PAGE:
A brick wall

My, my. I’ve arrived at a difficult place. Sixty one thousand words into my second novel and I’ve worked out I don’t know where it’s going. It’s a mystery in which Inspector James Given is investigating a case where a mummified body has been found in the crypt of a school chapel. It’s not the case which is the problem, that’s all fairly well plotted, but I think I’ve realised that the murder itself isn’t the main issue for my hero. Well, I’ve known all along it isn’t, but now I realise I probably haven’t written the first draft with this in mind and will need to do a considerable amount of work to get it back on track.

Fortunately, I do have a second case he is working on and this probably needs to become the major case, rather than a sub-plot.

Interestingly, I’ve only discovered this flaw when I was working on a synopsis to approach potential agents. I was following an outline in a blog from Glen C Strathy based on Dramatica principles and realised my main character might solve the crime but won’t actually change as a result.

Ah well, back to the drawing board. At least I now know one of the reasons why I’ve been stuck on this synopsis for the past couple of weeks.

May I help you sir?

Today was not good. It started well enough with a sunny morning and the opportunity to get on with some gardening, but the main task of the day was to drop off some copies of my novel, A Shadowed Livery, at a bookshop who’d initially offered to take some. The reason I’m delivering them myself is that it appears to be impossible to get onto the bookshelves through a distributor unless you are a big name or are part of the stable of a major publisher. I’m neither and although I’m immensely grateful to my publisher, we’re both aware that marketing budgets are limited.

The bookshop in this case reluctantly took a small number, saying ‘we don’t normally take fiction unless it’s a known author’. Chicken and egg, I’d say – how does an author become known unless their books are on the shelves?

I left, muttering, I bet Stephen King hasn’t been in begging you to stock his latest novel!

I then went for a well earned sandwich and cuppa, only to be asked by the young woman behind the cafe counter if I was alright to take the tray myself or should she carry it to the table for me. Do I really look that old?

At least when I arrived home my wife was able to tell me she’d received a notice from Amazon promoting my book.

Musings

This week I visited The Four Masters bookshop in Donegal Town to ask if SP_A0085they’d  take some of books. To my surprise, and unbounded joy, they already had them on the shelf. I was so impressed I’ve put a photo as my new header image.

I’m plodding through my redraft of my current novel, though it is something to be undertaken in small bites. This morning, due to associated research to check what was in the news in March 1939, it took me around two hours to get to 300 words. I feel that accuracy is important but sometimes it takes so long to find material which will only provide half a line in the manuscript. Still, it is easier than trawling through a physical library. Actually, it was an interesting time historically, Germany invaded Czechoslovakia, finally bringing Europe to the brink of war and the siege of Madrid was almost at an end, cementing Franco as head of Spain and bringing the Spanish Civil War to a close.

Also, as an avoidance technique, I’m checking my Amazon ratings from time to time. Aren’t they strange? I had a very nice review on the Crime Fiction Lover website a few days ago and it must have resulted in some sales, I imagine only 2 or 3 , but I shot several hundred thousand places up the ratings on Amazon.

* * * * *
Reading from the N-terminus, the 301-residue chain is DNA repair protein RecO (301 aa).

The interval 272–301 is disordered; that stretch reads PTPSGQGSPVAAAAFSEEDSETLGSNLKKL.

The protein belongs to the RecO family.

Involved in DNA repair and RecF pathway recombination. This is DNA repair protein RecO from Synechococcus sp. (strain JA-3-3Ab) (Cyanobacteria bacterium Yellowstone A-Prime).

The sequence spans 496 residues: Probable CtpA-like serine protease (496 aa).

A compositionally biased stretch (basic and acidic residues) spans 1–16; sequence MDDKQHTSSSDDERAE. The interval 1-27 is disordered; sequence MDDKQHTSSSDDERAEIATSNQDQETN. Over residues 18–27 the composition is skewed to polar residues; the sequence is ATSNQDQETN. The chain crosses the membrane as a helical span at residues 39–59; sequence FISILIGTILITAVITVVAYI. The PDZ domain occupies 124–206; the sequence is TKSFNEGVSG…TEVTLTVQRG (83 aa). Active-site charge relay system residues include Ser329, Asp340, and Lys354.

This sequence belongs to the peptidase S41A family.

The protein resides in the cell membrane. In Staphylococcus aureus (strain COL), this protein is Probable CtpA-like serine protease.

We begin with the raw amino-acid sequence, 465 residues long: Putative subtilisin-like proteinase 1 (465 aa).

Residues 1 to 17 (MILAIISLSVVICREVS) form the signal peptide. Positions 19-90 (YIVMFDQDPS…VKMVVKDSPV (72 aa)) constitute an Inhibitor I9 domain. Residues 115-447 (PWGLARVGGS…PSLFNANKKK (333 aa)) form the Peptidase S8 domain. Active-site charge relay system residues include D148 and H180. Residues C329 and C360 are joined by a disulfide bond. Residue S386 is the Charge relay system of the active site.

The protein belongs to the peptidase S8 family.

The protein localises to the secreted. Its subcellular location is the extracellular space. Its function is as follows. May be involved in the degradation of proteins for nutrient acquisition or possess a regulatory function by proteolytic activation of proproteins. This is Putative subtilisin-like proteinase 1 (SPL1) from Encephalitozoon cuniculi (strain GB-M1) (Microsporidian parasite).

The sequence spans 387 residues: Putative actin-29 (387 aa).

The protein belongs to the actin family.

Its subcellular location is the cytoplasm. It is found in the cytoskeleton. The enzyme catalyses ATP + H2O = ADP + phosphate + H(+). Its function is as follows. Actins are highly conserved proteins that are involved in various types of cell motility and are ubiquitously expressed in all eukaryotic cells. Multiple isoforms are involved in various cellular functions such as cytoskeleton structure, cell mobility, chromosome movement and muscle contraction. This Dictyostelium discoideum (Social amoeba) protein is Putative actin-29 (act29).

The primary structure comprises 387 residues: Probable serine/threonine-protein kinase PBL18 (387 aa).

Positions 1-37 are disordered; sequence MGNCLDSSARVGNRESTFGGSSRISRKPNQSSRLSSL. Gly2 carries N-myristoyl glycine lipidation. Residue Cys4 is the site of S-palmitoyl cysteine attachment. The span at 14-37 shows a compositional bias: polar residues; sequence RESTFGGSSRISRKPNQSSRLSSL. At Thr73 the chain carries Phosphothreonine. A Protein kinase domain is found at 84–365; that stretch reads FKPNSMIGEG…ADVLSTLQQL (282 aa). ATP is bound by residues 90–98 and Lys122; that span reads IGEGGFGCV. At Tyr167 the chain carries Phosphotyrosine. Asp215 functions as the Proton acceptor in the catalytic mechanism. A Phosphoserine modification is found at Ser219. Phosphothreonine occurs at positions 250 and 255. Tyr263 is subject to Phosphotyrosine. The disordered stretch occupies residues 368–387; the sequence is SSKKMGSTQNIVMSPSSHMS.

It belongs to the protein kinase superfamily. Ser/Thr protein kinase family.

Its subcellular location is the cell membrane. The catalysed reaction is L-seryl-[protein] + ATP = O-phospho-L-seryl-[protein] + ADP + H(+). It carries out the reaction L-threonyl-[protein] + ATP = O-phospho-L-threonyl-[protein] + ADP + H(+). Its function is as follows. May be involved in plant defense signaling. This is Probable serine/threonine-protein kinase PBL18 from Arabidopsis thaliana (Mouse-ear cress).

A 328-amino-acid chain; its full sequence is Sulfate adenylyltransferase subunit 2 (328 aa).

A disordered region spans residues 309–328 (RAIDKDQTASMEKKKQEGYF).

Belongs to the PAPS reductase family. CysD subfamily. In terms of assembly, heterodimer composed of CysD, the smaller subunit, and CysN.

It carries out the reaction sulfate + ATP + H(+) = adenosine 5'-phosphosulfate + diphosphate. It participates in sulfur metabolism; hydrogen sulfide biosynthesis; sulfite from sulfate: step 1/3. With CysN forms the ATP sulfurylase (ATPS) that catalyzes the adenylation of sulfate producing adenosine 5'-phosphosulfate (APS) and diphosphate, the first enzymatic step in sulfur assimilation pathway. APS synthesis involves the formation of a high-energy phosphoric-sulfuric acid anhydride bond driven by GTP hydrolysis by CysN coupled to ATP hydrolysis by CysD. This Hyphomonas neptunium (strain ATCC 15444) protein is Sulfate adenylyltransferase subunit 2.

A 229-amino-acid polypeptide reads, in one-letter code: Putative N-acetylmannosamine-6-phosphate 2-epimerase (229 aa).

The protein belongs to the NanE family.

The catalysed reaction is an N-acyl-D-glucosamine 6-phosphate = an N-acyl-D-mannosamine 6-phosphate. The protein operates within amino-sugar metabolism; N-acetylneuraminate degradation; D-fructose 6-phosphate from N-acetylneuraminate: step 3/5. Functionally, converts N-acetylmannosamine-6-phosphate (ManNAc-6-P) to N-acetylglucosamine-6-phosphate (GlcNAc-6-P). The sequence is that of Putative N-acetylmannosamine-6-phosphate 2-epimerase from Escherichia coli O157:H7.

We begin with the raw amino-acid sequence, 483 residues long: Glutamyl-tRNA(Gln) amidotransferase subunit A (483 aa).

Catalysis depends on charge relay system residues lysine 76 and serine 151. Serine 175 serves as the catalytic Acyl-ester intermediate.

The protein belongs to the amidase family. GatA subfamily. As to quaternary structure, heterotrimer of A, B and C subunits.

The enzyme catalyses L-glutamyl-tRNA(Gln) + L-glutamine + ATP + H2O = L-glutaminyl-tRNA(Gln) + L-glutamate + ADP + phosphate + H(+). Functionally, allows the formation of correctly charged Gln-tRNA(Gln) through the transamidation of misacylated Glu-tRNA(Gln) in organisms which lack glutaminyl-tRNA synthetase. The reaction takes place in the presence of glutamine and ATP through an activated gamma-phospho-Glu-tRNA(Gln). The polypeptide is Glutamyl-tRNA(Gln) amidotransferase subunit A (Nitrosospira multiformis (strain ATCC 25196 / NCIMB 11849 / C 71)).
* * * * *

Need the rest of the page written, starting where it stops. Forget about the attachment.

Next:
What a night

Last night we launched A Shadowed Livery in Ireland. It was a great evening, starting with general chat and ShadowedLiveryProof3excellent background piano, then some very kind words from a friend and writer about the ‘new man in her life’ – not me but Inspector James Given, the protagonist in my novel who she followed for months when we shared our latest scribblings in our writers’ group. The food (which included Donegal sheep’s cheese – it’s a new one on me too) and drink flowed until we settled down to a couple of hours of a traditional music session.

We sold some books too, but that was almost incidental to the good time we had. I’m always fascinated when I do a reading, or attend one, how attentive an audience can be. It confirms for me that we have an innate desire to be told stories, to be taken away from our own world and lifted, albeit temporarily, to another. Last night I read only a couple of pages but I was approached by several people afterwards wanting to know what happened next, further testament of the power of the written word.

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Suspension of disbelief

Last night I attended a play. I wouldn’t go to the theatre that often, partly because we don’t have one nearby but I enjoyed this one immensely. My English Tongue, My Irish Heart is about emigration and its effect on personal identity, the subject of my wife’s memoir The Road Taken.

What I found fascinating about the experience was that the play was ‘in the round’, had no sets, no discernible scene changes, no costumes, and the five actors played all of the parts (spanning 1600 years) yet I shared every emotion all the way through. What I’m trying to say, I think, is that everything told me that what I was seeing wasn’t real but I was still almost in tears at the end of the first half and pleased with all their small triumphs. And it wasn’t that I share their story, I’m not Irish and although I’m an emigrant I don’t think it’s in the same way as the characters in the play.

How was this suspension of disbelief achieved? I wish I knew. Certainly the acting was very good but it was more than that. I watch TV and film drama all the time with great actors and some of it affects me emotionally and a lot doesn’t. I can only imagine it was the stripped down nature of the work which made me listen to the words – what was said and how it was conveyed. No distractions.